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Noticing a high amount of looting and the destruction of historic buildings, she and other concerned residents formed the Wells Fargo Silver Reef Monument to try and protect the resources. Harrison-Williams served as first president of the organization.
“It’s a lost history that can never be replaced,” she says.
Email reporter Brian Passey at [email protected] or call him at 435-674-6296. Follow him on social media at Facebook.com/PasseyBrian or on Twitter and Instagram, @BrianPassey .
- Things To Do
- Culture & History
Ghost Towns in Utah
Every ghost town has a story to tell. They are often reminders of long forgotten dreams, hopes, struggles and gradual decline. Sometimes left behind are abandoned homes and buildings. Other times, there's just a hole in the ground and a few scattered boards. But every one of these dusty towns pays homage to the memories of those who lived and died there.
Many ghost towns require maneuvering backroads with unreliable cell service and terrain, so be sure to do your research and ask locals before setting out. Remember the lives who once lived here and visit with respect.
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Southern Utah Ghost Towns
Ghost towns like Old Irontown, Stateline and Sego existed in tough desert conditions. First timers should start with Grafton and Silver Creek.
The ghost town of Grafton , located south of Zion National Park , was originally settled by Mormon pioneers, members of the Church of Jesus Christ of Latter-day Saints, who answered the calling of their prophet and church president Brigham Young to establish towns throughout Utah. It’s unique because it was established for less than a decade before settlers were forced out due to tensions with Native Americans. Only the graveyard and a renovated schoolhouse remain.
While you can’t go into the schoolhouse, it’s one of the most pristine abandoned buildings left in all of Utah’s ghost towns and makes for a great photo opportunity. Some say that Grafton is the most photographed ghost town in the West. It was even one of the filming locations for parts of "Butch Cassidy and the Sundance Kid," among other Hollywood movies.
This fading ghost town is located north of St. George , close to Leeds. A mining town, Silver Reef was the first sandstone location to hold silver and was named for the lode of it that was discovered there. Dhuring the late 1870s and early 1880s, the height of the town’s silver boom, Silver Reef was the most populous place in southern Utah.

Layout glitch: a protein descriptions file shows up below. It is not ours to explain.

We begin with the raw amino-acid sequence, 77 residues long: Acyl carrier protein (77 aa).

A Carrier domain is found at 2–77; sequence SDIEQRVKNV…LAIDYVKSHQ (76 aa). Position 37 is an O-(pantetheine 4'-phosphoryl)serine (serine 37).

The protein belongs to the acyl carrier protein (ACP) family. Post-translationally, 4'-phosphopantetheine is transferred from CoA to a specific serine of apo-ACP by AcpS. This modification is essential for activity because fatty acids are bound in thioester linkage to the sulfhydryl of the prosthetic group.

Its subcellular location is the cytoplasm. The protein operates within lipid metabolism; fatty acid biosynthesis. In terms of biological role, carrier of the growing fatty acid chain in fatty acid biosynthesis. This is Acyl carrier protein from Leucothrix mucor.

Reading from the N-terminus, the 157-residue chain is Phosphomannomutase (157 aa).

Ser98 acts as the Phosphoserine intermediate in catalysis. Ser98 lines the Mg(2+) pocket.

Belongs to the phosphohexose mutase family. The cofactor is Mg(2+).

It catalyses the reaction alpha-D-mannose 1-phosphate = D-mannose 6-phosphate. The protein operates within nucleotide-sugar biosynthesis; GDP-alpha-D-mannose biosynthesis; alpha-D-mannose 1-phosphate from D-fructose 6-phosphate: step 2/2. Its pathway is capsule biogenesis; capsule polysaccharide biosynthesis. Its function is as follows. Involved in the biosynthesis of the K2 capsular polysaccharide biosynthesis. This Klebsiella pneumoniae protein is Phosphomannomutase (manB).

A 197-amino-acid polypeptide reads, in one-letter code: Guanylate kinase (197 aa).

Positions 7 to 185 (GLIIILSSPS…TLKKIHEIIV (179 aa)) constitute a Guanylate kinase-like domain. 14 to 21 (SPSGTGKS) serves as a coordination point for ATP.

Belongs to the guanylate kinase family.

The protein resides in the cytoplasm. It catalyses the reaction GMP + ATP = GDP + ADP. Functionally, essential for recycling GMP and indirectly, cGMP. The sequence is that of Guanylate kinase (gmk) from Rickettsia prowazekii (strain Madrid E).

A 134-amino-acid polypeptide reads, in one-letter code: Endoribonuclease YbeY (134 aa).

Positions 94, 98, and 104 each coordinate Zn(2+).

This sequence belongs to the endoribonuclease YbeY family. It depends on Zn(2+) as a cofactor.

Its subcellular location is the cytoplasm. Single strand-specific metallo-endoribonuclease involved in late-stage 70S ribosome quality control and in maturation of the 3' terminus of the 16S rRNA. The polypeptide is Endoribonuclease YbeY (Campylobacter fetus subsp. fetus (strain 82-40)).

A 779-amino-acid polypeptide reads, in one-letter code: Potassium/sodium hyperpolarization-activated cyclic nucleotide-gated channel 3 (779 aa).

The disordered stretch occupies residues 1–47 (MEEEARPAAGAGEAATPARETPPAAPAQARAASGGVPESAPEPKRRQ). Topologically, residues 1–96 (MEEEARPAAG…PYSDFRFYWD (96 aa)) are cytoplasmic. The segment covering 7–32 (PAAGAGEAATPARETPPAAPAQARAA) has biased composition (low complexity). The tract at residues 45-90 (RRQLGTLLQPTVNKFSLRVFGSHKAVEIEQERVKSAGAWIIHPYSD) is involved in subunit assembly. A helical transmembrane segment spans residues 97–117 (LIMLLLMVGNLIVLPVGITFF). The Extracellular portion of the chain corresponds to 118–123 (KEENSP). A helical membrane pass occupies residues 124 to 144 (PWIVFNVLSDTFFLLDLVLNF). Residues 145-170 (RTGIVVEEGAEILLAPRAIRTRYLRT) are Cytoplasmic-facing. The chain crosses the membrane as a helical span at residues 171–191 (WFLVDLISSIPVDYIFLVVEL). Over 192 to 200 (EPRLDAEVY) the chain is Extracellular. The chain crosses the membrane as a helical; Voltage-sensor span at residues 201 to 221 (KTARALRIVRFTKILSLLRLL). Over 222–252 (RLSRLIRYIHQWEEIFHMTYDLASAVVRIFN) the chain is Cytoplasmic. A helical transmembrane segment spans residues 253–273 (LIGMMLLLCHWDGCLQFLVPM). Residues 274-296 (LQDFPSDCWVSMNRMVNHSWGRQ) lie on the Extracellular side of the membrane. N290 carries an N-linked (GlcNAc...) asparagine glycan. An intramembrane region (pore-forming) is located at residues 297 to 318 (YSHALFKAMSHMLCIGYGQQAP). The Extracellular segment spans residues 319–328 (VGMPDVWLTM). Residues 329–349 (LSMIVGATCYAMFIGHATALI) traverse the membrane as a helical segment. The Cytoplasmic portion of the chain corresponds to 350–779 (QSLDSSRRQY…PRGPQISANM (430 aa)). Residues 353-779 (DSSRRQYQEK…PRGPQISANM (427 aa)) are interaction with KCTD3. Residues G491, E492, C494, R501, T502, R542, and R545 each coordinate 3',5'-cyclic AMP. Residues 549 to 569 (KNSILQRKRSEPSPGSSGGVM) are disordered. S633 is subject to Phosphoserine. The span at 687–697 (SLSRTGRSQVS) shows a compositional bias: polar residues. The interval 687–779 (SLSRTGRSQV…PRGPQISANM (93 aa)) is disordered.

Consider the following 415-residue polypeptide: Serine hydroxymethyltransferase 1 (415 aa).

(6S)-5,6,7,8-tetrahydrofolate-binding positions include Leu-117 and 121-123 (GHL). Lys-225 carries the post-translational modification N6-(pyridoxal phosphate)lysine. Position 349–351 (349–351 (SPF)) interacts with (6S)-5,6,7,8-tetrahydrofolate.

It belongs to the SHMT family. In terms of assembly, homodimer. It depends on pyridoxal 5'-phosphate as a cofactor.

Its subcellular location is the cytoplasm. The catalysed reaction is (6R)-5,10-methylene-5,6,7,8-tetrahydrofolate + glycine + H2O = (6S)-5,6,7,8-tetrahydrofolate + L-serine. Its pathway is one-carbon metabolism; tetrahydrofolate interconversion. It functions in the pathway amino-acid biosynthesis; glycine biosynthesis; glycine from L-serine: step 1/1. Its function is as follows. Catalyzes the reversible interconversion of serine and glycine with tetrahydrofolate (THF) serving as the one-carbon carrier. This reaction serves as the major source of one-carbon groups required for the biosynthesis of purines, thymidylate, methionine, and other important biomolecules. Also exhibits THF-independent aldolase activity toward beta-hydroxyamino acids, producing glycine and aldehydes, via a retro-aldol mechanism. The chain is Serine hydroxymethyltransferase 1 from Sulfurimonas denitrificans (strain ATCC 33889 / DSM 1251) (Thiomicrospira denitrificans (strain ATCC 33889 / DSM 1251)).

Today, little remains of the once-bustling mining town, but you can spot foundation remnants, the old Wells Fargo building and the graveyard (where many miners lay, purportedly the outcome of settling their disputes the Western way). A nearby building has some replicas and historical information about Silver Reef.
Grafton ghost town outside of Zion National Park.
Photo: Eric Erlenbusch
The cemetery at Grafton.
Photo: Rosie Serago
"Every ghost town has a story to tell. They are often reminders of long forgotten dreams, hopes, struggles and gradual decline."
Northern utah ghost towns.
Utah's northern ghost towns dot the upper half of the state, including across the Great Basin Desert west of Salt Lake City and along the Carbon Corridor between Price and Moab.
"Russian Settlement" is a placeholder for a town that didn't actually have a formal name. The village in northwestern Utah near the Park Valley area was an outlier, both in location and for the fact it wasn't a Mormon settlement. The founding residents were Russian Christians lured to the area by the promise of cheap land, which turned out to be uninhabitable. About 125 people called the place home after migrating east from Los Angeles in 1914.
The ambitious settlers managed to establish a town center, a school and a modest downtown area. Repeated crop failures led to the abandonment of the settlement in 1917 after three miserable years. A few home foundations, gravestones and a distinct white picket fence remain today.
Terrace's fate was tied to the formation of the Transcontinental Railroad. At its peak, Terrace reached nearly 1,000 residents, many of whom were likely Chinese, excluded from the census. The railroad town and its population attracted a chain store, imported trees, library, opera house, pleasure garden, a couple of hotels, a school, a public bath and even a justice of the peace who, according to the shot-up interpretive signage at the site, also ran the saloon.
Terrace all but vanished after the shorter line was completed across Great Salt Lake. Travel to this area requires remote navigating on the Transcontinental Railroad Backcountry Byway (Read: A View from The Past ).
Unlike many ghost towns in Utah, Thistle wasn't a mining hub nor was it abandoned due to its veins of ore being tapped out. It was designed as a railroad town in the late 1800s and served as a waypoint between Denver and points west. Thistle survived well into modern times until it was dealt its death blow in 1983 when a landslide triggered a massive flood that effectively washed away the entire town. To be fair, the town's population had peaked at 600 in 1917 and was reduced to less than 50 when the flood wiped out what was left — meaning it was well on its way to ghost town status even without the natural disaster.